If you haven’t yet ordered your new MacBook Pro, AMD has provided a little help by showing what kind of performance differences you can expect if you opt for any of the upgrades on offer.

If you’re buying the 13-inch model, then you don’t get much in the way of GPU options. All the machines have Intel Iris integrated graphics, and the only difference between them is a 540 chip in the base model versus 550 in the other two – with no configuration options beyond that.

But things get more interesting with the 15-inch MacBook Pro …


All 15-inch specs have an AMD Radeon Pro GPU, built on the latest Polaris architecture. Here’s what the company has to say about them before we get into the numbers:

The MacBook Pro powered by state of the art Radeon™ Pro 400 Series Graphics is built on the cutting edge Polaris architecture with future-ready display technology. Precisely fabricated using the latest 14nm FinFET process means high quality visuals are achieved without sacrificing portability.

[The chips feature] 4th generation Graphics Core Next [which] accelerate workloads normally reserved for the main processor. It features versatile asynchronous compute, updated shader engines, enhanced memory compression and new geometry capabilities in a compact and efficient package.

Looking at the options Apple offers, the base model has the 450 with 2GB memory, with the option of a $200 upgrade to the top-spec 460 with 4GB memory.

The higher-spec machine steps things up to the Radeon Pro 455 with 2GB memory, with the same option of maxing out on the 460 – but this time as a $100 upgrade given the higher starting-point.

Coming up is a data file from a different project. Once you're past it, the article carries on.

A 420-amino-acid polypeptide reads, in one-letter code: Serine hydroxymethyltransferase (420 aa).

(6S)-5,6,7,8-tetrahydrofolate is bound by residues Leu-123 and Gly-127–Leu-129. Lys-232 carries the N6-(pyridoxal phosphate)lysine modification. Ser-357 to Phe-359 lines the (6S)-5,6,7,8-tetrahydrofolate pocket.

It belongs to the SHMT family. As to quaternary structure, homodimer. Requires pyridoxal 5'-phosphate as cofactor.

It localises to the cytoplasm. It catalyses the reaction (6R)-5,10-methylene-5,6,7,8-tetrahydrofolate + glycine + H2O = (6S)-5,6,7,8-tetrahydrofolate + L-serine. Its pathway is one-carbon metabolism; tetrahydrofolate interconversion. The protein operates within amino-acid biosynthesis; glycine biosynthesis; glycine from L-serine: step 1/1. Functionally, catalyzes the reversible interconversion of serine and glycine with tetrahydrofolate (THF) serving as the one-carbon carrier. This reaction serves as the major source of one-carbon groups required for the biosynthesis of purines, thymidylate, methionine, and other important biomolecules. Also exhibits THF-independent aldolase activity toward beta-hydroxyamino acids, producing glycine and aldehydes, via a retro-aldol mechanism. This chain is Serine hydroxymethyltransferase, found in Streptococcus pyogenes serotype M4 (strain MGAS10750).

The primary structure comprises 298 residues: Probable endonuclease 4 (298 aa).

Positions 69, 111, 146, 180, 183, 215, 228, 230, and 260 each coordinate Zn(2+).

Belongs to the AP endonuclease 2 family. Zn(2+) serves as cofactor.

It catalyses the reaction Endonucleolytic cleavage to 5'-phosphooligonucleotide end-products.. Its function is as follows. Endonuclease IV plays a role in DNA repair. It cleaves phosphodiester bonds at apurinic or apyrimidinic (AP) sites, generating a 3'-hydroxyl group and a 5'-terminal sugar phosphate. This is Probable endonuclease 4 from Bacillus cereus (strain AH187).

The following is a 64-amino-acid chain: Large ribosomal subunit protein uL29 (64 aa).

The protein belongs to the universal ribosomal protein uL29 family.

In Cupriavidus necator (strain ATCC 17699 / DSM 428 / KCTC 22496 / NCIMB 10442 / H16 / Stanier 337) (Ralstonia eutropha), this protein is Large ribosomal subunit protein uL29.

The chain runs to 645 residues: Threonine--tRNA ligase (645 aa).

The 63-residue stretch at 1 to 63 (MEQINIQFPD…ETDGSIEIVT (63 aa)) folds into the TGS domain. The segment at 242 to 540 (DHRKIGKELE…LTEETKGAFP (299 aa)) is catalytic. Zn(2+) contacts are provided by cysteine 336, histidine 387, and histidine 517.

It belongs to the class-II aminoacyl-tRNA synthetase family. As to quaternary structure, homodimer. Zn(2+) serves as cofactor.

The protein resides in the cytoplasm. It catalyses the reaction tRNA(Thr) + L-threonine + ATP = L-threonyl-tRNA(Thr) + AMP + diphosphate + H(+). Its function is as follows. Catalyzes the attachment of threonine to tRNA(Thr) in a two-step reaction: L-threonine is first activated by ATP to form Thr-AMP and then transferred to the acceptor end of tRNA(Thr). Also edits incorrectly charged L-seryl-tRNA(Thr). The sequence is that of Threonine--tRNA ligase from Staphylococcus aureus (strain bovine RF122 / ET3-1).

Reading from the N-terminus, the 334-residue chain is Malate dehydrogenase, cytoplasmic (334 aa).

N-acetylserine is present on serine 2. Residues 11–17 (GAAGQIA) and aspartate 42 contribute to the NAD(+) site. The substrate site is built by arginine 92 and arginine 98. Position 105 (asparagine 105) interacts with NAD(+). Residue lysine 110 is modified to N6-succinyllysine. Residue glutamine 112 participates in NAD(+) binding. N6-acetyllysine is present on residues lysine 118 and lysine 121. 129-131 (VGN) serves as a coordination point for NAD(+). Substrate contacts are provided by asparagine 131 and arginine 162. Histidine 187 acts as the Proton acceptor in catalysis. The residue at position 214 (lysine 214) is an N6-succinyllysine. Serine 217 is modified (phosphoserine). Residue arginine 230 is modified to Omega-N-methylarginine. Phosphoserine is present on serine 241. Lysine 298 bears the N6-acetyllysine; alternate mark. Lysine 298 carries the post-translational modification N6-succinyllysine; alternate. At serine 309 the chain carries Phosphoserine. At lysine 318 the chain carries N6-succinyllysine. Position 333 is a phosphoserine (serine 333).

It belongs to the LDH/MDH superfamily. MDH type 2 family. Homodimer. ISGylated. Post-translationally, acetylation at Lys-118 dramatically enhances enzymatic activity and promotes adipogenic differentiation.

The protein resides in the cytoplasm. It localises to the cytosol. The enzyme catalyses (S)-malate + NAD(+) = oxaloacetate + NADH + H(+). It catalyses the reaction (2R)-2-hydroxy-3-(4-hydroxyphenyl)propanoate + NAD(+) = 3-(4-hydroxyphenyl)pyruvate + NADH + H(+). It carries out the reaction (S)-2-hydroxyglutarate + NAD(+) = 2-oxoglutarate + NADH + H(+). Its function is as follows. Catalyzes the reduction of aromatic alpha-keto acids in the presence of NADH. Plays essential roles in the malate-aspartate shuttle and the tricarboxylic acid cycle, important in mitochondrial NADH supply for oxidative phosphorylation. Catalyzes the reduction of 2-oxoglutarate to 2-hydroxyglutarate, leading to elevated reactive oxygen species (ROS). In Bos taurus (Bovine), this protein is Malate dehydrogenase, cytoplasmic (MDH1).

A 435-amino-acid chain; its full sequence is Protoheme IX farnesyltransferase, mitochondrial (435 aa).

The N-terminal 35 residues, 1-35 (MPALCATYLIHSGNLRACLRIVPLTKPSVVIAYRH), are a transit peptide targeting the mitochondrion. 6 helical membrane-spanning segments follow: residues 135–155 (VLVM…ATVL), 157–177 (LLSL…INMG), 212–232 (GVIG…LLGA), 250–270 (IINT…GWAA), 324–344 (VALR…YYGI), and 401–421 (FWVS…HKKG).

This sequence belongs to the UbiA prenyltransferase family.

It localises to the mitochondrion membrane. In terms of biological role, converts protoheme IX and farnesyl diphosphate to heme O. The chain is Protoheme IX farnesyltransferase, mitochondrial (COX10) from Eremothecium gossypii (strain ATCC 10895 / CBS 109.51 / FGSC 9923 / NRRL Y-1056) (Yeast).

What do you get for your money? AMD’s microsite details the performance differences. All three GPUs offer the same memory bandwidth of 80GB/s, though the top-end 460 of course has twice the memory. The differences between the chips show up in compute units and peak performance.

  • Radeon Pro 450: 10 compute units, peak performance of 1 teraflop
  • Radeon Pro 455: 12 compute units, peak performance of 1.3 teraflops
  • Radeon Pro 460: 16 compute units, peak performance of 1.86 teraflops

We’ll of course need to await benchmarks and reviews before we get a sense of what this means in real-life use, but on paper at least you are getting a significant bump in performance if you opt for one of the higher-spec options. It’s also worth remembering that GPU chips these days don’t just handle graphics processing – they are also used for some of the more intensive computing work that used to be done by the CPU.

It’s making me feel a little better about my own choice – watch this space for my take on the new machines. Which option have you ordered or are planning to order? Let us know in the comments.

About the Author

Ben Lovejoy's favorite gear